Anti-VEGF Drugs Not Associated With Increased Risk of AEs in Eye Diseases

Last week, an overview of systematic reviews and meta-analyses investigating systemic adverse events associated with intravitreal anti-vascular endothelial growth factor (anti-VEGF) treatments was published in JAMA Ophthalmology.
Samantha DiGrande
March 28, 2018
Last week, an overview of systematic reviews and meta-analyses investigating systemic adverse events associated with intravitreal anti-vascular endothelial growth factor (anti-VEGF) treatments was published in JAMA Ophthalmology. The review encompassed adverse events (AEs) in patients with neovascular age-related macular degeneration (AMD), diabetic macular edema (DME), and retinal vein occlusion (RVO) being treated with the intravitreal anti-VEGF agents ranibizumab and bevacizumab.

Researchers analyzed 21 systematic reviews published between January 1, 2011, and June 30, 2016. Of these, 11 analyzed serious AEs as the primary outcome, and the remaining 10 considered serious AEs secondary endpoints. The reviews were screened for quality.

This research found that the studies investigated largely agreed that anti-VEGF treatments were not associated with an increased risk of serious AEs in eye indications; 10 reviews studied patients with AMD that included 2 to 12 randomized controlled trials (RCTs) each, and overlapping comparisons were observed for 7 reviews. Six reviews studied patients with DME, and included 4 to 18 RCTs each, with overlapping comparisons found in 4 reviews. Lastly, 3 reviews analyzed serious AEs as the primary outcome and included patients with all 3 diseases.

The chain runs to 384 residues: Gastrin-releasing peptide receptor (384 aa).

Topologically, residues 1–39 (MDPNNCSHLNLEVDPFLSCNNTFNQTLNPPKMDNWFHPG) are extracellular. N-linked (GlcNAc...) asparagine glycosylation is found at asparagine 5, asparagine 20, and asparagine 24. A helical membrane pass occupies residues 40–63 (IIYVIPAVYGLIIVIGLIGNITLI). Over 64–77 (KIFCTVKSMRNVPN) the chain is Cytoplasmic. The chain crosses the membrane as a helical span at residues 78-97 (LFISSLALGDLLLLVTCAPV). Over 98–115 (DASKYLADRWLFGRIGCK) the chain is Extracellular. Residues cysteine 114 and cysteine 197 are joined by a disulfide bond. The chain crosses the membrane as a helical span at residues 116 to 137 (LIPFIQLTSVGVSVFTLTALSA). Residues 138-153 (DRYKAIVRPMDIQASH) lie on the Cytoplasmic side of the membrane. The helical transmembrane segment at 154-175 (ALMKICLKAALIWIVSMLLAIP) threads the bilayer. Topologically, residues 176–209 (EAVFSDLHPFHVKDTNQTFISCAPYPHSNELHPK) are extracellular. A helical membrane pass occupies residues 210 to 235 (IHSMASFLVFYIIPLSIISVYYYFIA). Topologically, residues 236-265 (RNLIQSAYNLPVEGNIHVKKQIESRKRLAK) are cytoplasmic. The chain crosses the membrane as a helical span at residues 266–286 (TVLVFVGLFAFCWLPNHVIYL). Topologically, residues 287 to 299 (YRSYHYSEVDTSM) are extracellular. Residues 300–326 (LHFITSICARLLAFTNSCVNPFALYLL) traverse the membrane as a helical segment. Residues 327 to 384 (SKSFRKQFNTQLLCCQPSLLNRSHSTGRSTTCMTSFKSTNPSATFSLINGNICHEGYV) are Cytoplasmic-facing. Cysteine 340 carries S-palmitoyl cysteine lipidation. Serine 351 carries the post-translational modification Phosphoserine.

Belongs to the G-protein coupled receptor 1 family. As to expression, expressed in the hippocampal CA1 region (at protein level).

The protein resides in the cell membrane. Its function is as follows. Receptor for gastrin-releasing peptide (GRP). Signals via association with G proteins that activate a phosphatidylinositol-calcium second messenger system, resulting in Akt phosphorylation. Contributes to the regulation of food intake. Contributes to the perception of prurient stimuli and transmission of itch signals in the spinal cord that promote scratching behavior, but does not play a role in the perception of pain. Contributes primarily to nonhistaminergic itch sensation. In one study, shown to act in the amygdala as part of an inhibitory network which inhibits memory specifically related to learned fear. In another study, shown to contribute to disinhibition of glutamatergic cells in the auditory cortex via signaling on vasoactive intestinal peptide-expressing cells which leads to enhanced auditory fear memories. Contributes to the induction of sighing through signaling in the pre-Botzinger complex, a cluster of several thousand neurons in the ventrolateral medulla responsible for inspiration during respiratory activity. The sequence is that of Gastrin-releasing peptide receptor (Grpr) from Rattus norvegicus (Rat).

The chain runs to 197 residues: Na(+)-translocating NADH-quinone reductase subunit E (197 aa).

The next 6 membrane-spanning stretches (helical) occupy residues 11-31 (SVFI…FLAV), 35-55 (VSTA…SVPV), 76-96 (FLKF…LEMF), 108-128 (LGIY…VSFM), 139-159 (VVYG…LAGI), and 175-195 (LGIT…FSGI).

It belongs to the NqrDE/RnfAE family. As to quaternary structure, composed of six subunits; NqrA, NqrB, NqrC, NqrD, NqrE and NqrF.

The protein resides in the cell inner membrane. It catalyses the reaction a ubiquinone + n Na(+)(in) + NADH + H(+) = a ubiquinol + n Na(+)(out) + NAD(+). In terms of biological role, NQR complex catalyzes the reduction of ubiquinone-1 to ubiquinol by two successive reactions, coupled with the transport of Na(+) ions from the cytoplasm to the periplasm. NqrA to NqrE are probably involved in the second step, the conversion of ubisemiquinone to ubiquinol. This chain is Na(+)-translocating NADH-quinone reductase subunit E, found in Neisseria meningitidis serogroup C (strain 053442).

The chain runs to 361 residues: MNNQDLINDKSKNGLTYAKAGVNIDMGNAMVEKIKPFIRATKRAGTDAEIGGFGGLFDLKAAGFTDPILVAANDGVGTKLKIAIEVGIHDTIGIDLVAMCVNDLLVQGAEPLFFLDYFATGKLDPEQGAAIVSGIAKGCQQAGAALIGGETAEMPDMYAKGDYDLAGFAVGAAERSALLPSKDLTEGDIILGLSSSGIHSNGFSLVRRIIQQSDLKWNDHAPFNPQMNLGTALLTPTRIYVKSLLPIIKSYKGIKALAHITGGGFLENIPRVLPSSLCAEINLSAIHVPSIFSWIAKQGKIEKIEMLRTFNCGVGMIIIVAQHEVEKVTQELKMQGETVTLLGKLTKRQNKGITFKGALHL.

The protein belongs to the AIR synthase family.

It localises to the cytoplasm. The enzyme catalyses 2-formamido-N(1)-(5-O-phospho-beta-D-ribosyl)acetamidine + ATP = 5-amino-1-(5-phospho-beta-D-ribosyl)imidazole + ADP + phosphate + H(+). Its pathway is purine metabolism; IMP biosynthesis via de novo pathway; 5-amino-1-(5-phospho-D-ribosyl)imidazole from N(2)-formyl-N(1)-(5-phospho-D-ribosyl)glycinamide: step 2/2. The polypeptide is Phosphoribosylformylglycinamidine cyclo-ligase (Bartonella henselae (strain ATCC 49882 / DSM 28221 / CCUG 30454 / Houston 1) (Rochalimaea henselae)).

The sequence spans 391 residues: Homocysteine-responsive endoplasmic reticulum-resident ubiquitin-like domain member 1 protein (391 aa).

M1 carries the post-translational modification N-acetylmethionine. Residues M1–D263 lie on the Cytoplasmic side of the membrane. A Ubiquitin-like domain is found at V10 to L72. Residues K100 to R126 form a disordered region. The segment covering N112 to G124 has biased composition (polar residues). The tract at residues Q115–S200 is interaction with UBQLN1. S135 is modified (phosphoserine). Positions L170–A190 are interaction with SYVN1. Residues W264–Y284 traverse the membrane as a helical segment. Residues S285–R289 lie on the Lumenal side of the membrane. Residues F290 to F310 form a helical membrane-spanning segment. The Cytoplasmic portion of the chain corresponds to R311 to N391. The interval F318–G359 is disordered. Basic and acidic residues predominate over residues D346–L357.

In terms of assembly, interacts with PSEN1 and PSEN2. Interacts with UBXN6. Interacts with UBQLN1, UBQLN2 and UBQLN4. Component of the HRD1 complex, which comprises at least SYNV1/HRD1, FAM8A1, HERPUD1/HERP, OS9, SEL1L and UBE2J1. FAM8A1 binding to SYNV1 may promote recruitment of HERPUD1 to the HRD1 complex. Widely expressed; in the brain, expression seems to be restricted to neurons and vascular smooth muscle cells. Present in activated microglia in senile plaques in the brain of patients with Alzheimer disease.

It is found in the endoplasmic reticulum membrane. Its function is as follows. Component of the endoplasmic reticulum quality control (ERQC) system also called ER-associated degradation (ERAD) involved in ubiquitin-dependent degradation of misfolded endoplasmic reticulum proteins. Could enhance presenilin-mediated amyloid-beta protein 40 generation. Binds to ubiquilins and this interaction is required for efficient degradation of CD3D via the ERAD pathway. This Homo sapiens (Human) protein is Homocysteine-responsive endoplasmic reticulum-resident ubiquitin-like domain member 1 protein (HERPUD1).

In total, 19 serious AEs were reported in the AMD group (among 15,102 patients), 7 were reported in the DME group (among 5357 patients), and 6 were reported in the RVO group (among 1349 patients). Eight were reported in a grouped analysis of patients with AMD, DME, and RVO.

The authors noted some potential limitations of the study: reviews were only included if they reported 95% confidence intervals for serious AEs. In addition, researchers did not re-extract data from original research, which was deemed to be outside the scope of their review. Finally, the risks related to the duration of various treatments as well as AEs related to drug doses were not analyzed due to data not being reported in the included meta-analyses.

The overview of prior reviews and meta-analyses suggests that anti-VEGF treatments do not increase the risk of AEs. However, the authors advise caution in older patients with AMD who may be at a higher risk of hemorrhagic events when taking ranibizumab.

Reference
Thulliez M, Angoulvant D, Pisella PJ, et al. Overview of systematic reviews and meta-analyses on systemic adverse events associated with intravitreal anti-vascular endothelial growth factor medication use. JAMA Opthalmol. Published online March 22, 2018. doi:10.1001/jamaophthalmol.2018.0002.
 

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